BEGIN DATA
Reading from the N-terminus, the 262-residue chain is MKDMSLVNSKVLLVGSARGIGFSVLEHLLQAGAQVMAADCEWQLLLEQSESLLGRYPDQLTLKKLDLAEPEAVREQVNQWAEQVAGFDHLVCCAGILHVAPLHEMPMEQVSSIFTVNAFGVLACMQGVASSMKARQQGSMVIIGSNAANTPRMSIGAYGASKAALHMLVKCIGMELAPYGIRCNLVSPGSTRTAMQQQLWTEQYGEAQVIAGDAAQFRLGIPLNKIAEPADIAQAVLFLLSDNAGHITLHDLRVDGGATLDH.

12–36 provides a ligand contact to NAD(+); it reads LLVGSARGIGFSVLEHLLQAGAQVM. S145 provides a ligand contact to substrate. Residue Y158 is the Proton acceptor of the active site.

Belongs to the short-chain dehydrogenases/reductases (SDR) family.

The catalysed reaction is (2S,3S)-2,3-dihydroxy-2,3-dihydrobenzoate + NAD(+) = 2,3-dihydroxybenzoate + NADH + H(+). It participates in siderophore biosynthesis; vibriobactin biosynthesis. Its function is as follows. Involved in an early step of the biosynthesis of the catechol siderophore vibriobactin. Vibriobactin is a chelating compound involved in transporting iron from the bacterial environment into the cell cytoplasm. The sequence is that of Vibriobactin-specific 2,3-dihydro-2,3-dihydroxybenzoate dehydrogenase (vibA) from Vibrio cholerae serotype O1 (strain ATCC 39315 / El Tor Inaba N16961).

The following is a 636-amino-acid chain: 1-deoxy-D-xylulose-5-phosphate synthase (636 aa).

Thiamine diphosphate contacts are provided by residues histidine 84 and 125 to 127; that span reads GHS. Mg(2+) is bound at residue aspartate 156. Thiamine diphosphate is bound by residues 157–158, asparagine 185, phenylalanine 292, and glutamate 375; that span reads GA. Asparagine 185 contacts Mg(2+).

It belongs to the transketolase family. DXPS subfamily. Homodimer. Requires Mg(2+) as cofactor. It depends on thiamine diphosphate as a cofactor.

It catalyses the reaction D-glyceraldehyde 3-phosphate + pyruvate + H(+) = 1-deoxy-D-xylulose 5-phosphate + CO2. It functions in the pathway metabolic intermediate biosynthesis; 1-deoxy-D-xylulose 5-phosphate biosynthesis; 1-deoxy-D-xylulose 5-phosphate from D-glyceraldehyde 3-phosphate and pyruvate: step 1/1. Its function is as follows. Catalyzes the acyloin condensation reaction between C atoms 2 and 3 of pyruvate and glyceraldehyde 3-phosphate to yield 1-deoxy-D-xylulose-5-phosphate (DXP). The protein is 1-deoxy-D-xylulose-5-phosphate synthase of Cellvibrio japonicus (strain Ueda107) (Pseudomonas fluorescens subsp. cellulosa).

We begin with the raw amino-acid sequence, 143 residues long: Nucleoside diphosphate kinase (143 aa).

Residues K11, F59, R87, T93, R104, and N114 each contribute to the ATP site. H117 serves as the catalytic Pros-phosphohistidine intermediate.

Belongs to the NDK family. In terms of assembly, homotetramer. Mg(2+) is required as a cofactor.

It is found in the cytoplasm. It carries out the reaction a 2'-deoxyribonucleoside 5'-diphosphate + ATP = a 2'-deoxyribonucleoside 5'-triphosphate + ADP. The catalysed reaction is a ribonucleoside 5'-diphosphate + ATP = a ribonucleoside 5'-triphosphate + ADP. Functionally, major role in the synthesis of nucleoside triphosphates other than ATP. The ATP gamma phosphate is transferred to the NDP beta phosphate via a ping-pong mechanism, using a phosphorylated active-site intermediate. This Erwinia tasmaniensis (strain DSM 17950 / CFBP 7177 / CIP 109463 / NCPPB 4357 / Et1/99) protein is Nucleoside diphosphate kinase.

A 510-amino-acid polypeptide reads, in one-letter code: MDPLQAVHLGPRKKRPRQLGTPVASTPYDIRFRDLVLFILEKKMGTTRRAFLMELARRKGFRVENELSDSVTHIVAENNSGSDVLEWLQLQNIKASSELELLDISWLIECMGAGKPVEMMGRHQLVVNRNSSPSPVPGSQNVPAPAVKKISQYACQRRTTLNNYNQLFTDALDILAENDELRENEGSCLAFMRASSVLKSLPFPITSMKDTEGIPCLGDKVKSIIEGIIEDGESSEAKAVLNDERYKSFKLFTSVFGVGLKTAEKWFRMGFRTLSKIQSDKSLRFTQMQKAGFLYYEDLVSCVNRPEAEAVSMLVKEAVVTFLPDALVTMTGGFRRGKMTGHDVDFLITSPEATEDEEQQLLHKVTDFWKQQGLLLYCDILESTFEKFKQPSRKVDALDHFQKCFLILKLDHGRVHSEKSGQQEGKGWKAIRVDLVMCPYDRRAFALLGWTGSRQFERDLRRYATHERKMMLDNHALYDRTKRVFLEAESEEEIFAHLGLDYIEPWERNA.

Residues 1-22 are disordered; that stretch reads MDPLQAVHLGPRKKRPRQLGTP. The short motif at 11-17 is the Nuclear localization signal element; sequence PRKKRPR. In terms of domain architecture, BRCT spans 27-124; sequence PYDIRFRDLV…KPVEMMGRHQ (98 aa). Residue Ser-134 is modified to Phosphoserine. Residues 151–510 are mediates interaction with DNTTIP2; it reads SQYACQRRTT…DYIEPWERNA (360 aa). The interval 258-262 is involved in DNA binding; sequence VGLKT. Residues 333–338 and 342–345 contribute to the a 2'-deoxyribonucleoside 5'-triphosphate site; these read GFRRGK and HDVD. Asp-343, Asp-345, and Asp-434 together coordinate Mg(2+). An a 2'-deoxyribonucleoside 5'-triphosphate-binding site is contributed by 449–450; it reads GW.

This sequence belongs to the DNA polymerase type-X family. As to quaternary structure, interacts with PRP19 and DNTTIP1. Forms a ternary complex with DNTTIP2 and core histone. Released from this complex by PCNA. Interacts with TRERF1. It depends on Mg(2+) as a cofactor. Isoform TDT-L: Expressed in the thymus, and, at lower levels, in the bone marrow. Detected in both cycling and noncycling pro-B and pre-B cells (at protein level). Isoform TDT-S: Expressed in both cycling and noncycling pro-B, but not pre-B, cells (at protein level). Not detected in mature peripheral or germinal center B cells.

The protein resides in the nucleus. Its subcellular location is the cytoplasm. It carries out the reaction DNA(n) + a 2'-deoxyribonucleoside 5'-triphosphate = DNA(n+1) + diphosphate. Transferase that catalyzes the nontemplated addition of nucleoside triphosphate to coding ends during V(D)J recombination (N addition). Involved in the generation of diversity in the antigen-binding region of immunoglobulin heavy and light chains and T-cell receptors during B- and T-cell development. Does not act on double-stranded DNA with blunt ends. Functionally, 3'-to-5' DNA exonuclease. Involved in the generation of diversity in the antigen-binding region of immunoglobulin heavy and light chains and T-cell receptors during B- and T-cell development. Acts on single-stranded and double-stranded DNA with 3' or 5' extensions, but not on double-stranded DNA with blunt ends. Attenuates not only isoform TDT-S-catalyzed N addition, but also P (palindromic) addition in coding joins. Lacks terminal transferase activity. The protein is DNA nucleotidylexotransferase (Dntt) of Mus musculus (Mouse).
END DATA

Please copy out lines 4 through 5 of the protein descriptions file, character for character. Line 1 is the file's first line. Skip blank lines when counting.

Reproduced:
The catalysed reaction is (2S,3S)-2,3-dihydroxy-2,3-dihydrobenzoate + NAD(+) = 2,3-dihydroxybenzoate + NADH + H(+). It participates in siderophore biosynthesis; vibriobactin biosynthesis. Its function is as follows. Involved in an early step of the biosynthesis of the catechol siderophore vibriobactin. Vibriobactin is a chelating compound involved in transporting iron from the bacterial environment into the cell cytoplasm. The sequence is that of Vibriobactin-specific 2,3-dihydro-2,3-dihydroxybenzoate dehydrogenase (vibA) from Vibrio cholerae serotype O1 (strain ATCC 39315 / El Tor Inaba N16961).

The following is a 636-amino-acid chain: 1-deoxy-D-xylulose-5-phosphate synthase (636 aa).